Fuaad is a Bajau boy who lives on the ocean with his father, mother, and two sisters near the Balabalangan Islands off the eastern Borneo coast. His family, along with a dozen other Bajau-Laut families, formed an alliance called “Pagmundah.” They are boat-dwellers who regularly fish and spend time with each other, sharing food and pooling labor, nets, and other fishing gear. His house is built on the water. It is small and poorly constructed; the ceiling is so low that his father and mother can not stand upright inside. It has only a single unpartitioned room raised on piles five feet above the high-water mark. The hut also has an open platform, serving as a hangout area during the day. The small kitchen is attached to the hut at the rear. Fuaad doesn’t like spending time in the hut because it is shaking so hard that he is afraid that it will fall apart when the wind blows.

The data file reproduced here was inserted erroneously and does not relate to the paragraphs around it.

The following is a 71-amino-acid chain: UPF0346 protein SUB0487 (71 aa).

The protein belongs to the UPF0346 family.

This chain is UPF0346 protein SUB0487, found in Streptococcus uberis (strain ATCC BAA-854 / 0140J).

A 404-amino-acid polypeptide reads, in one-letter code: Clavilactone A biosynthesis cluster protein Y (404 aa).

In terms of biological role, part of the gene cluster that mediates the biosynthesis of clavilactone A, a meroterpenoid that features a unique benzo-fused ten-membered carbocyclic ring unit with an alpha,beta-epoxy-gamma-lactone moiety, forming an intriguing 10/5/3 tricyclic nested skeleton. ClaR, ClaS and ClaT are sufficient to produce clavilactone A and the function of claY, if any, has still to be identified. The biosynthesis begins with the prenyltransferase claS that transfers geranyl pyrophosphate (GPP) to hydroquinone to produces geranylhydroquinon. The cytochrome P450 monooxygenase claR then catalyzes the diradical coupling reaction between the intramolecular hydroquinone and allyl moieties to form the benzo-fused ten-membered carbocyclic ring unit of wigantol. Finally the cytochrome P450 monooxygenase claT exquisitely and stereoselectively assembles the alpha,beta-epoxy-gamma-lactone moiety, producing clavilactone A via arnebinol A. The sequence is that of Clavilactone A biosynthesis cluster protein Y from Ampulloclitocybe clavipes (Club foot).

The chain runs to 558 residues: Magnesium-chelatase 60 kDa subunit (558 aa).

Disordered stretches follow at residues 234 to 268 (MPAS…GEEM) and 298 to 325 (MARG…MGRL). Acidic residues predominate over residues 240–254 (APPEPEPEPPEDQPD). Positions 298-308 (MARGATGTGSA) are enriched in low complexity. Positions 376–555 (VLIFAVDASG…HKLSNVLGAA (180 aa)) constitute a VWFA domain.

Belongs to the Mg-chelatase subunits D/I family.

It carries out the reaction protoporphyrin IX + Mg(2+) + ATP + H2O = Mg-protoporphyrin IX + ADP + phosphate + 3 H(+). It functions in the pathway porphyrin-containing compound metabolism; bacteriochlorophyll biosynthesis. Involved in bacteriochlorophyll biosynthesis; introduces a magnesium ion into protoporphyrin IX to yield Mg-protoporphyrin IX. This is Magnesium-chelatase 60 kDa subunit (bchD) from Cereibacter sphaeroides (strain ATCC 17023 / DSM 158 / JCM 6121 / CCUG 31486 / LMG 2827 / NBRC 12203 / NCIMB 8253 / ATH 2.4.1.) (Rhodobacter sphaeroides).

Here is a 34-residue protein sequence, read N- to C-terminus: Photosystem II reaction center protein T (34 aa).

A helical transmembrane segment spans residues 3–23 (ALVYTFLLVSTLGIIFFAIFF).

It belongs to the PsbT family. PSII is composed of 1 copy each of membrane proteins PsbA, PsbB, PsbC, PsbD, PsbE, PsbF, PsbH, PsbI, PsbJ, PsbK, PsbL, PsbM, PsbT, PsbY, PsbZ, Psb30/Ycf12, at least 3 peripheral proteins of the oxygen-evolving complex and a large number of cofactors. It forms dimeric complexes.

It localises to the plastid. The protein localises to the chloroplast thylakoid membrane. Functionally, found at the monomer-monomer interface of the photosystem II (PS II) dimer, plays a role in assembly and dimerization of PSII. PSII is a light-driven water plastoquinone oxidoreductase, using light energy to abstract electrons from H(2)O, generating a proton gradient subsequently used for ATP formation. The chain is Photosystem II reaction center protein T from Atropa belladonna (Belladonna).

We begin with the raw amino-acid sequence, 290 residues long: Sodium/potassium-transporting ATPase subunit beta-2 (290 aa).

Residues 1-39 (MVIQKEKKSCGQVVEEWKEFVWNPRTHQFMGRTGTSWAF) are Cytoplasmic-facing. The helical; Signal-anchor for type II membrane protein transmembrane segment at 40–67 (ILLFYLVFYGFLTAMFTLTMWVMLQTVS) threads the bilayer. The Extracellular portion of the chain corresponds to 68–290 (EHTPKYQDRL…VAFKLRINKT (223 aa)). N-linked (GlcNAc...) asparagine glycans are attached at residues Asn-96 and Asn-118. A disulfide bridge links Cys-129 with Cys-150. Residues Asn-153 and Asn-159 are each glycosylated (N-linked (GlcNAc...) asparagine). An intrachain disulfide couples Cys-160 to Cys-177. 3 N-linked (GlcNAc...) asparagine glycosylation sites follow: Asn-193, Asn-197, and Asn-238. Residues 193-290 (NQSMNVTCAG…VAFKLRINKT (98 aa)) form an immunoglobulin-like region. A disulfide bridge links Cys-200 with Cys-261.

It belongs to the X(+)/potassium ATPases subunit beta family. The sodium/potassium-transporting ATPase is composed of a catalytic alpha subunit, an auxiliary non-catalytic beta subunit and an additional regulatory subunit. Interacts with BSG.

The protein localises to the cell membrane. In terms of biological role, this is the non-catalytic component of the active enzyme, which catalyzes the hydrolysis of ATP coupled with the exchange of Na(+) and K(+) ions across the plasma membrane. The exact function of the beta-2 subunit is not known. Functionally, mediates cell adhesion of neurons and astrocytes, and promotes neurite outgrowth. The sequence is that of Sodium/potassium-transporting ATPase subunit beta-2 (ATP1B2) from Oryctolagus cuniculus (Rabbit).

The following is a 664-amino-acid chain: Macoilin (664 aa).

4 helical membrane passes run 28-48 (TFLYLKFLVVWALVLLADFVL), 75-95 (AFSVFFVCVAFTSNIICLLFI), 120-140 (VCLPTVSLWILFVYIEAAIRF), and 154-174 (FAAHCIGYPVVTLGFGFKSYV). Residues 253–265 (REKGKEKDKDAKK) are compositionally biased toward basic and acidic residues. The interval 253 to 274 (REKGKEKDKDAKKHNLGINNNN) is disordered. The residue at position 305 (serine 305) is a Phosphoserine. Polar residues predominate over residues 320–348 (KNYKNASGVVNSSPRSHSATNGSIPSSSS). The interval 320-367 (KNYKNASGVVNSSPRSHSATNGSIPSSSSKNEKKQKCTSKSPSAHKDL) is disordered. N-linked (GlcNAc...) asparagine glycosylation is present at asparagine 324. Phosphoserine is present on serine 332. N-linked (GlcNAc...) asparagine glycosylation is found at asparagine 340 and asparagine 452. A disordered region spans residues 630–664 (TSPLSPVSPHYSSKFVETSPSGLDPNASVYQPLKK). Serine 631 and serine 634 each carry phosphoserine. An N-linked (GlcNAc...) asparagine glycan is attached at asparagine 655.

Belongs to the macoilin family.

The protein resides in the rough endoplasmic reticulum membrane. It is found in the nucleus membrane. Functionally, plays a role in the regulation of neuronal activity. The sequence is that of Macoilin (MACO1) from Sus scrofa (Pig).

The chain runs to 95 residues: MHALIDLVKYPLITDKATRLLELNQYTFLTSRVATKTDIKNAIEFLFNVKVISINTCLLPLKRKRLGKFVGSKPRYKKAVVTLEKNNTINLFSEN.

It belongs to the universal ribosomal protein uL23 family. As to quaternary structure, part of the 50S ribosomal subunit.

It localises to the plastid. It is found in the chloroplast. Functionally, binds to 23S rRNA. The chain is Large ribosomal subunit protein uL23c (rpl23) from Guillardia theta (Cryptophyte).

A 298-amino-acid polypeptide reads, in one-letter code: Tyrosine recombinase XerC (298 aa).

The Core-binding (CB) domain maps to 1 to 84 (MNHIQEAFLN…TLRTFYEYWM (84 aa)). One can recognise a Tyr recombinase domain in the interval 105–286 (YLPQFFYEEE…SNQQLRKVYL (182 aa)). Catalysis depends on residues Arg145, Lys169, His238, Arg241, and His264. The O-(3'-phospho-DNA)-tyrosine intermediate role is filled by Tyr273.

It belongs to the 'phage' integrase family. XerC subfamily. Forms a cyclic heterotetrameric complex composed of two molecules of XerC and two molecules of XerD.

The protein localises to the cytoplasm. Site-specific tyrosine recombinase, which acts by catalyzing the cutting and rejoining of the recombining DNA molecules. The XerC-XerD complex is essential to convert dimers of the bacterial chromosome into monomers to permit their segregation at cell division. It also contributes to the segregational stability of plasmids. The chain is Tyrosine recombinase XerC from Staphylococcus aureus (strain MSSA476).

He loves getting up early mornings with his father. It’s their daily routine: He gets up and carefully puts on shorts and a shirt; his mother and sisters are still sleeping. He goes to the kitchen, finds a rice pot, scrapes leftover rice from the bottom of the pot, puts it and a small piece of dry fish in a plastic bag for his father’s lunch. The father smiles and kisses him on the forehead. They both go out; he jumps into the lepa-lepa boat where two other men are waiting for him. The father waves at his son, and the boat slowly depart.
After his father leaves, Fuaad dives into the sea. The water is warm and clean. He dives deep under the water and sees a large group of small bluefish passing by. There is also a sea turtle; a gray scary-looking fish who always hovers on the bottom of the sea and moves slowly; a red octopus who swims away as soon as he sees Fuaad. He stays underwater for a minute. Swimming in the sea gives him joy, and he feels deceptively secure and confident; he knows that he is a sea child. It shaped his body and soul, gave him a fearless heart and passion for life. The sea blessed him with unexplained faith in himself, taught him the universal idea of love. It also taught him how to value the straightforward simplicity of existence. The sea serves his family humbly, and its beauty and sometimes cruelty is an enigmatic mystery for him. He trusts the sea; he knows it, and it lives in his heart, like inscrutable faith in a worshiper’s mind.